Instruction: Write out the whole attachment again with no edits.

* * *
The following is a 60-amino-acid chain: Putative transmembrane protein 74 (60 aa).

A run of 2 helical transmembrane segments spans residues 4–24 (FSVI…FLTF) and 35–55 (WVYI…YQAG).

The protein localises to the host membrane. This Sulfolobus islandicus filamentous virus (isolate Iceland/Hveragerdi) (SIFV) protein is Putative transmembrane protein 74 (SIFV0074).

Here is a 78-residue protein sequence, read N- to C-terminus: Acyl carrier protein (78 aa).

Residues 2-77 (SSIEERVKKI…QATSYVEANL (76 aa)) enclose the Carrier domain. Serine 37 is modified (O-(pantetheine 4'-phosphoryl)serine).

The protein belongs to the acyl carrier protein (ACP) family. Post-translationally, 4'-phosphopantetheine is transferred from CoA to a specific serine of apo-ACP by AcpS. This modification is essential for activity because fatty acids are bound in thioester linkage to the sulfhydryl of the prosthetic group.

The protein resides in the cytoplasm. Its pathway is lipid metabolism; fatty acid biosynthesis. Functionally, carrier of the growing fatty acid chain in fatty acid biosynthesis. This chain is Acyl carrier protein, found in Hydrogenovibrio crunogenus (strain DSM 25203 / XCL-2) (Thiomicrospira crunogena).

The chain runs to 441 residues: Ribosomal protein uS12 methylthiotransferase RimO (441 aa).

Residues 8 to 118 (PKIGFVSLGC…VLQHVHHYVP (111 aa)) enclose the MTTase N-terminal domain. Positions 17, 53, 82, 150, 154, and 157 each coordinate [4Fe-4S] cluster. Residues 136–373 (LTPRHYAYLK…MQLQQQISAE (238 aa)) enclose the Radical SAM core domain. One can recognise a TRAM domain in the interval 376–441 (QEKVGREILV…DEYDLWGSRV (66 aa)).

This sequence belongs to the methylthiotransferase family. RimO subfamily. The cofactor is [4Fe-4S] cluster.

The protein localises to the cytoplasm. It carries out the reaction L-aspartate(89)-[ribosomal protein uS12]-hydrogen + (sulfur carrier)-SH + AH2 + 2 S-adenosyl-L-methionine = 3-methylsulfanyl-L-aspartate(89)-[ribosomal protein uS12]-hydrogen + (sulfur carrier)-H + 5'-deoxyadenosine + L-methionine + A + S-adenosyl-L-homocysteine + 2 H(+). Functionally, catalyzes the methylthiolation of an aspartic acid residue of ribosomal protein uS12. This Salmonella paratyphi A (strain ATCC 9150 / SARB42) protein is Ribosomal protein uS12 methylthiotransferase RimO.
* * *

The following is a 60-amino-acid chain: Putative transmembrane protein 74 (60 aa).

A run of 2 helical transmembrane segments spans residues 4–24 (FSVI…FLTF) and 35–55 (WVYI…YQAG).

The protein localises to the host membrane. This Sulfolobus islandicus filamentous virus (isolate Iceland/Hveragerdi) (SIFV) protein is Putative transmembrane protein 74 (SIFV0074).

Here is a 78-residue protein sequence, read N- to C-terminus: Acyl carrier protein (78 aa).

Residues 2-77 (SSIEERVKKI…QATSYVEANL (76 aa)) enclose the Carrier domain. Serine 37 is modified (O-(pantetheine 4'-phosphoryl)serine).

The protein belongs to the acyl carrier protein (ACP) family. Post-translationally, 4'-phosphopantetheine is transferred from CoA to a specific serine of apo-ACP by AcpS. This modification is essential for activity because fatty acids are bound in thioester linkage to the sulfhydryl of the prosthetic group.

The protein resides in the cytoplasm. Its pathway is lipid metabolism; fatty acid biosynthesis. Functionally, carrier of the growing fatty acid chain in fatty acid biosynthesis. This chain is Acyl carrier protein, found in Hydrogenovibrio crunogenus (strain DSM 25203 / XCL-2) (Thiomicrospira crunogena).

The chain runs to 441 residues: Ribosomal protein uS12 methylthiotransferase RimO (441 aa).

Residues 8 to 118 (PKIGFVSLGC…VLQHVHHYVP (111 aa)) enclose the MTTase N-terminal domain. Positions 17, 53, 82, 150, 154, and 157 each coordinate [4Fe-4S] cluster. Residues 136–373 (LTPRHYAYLK…MQLQQQISAE (238 aa)) enclose the Radical SAM core domain. One can recognise a TRAM domain in the interval 376–441 (QEKVGREILV…DEYDLWGSRV (66 aa)).

This sequence belongs to the methylthiotransferase family. RimO subfamily. The cofactor is [4Fe-4S] cluster.

The protein localises to the cytoplasm. It carries out the reaction L-aspartate(89)-[ribosomal protein uS12]-hydrogen + (sulfur carrier)-SH + AH2 + 2 S-adenosyl-L-methionine = 3-methylsulfanyl-L-aspartate(89)-[ribosomal protein uS12]-hydrogen + (sulfur carrier)-H + 5'-deoxyadenosine + L-methionine + A + S-adenosyl-L-homocysteine + 2 H(+). Functionally, catalyzes the methylthiolation of an aspartic acid residue of ribosomal protein uS12. This Salmonella paratyphi A (strain ATCC 9150 / SARB42) protein is Ribosomal protein uS12 methylthiotransferase RimO.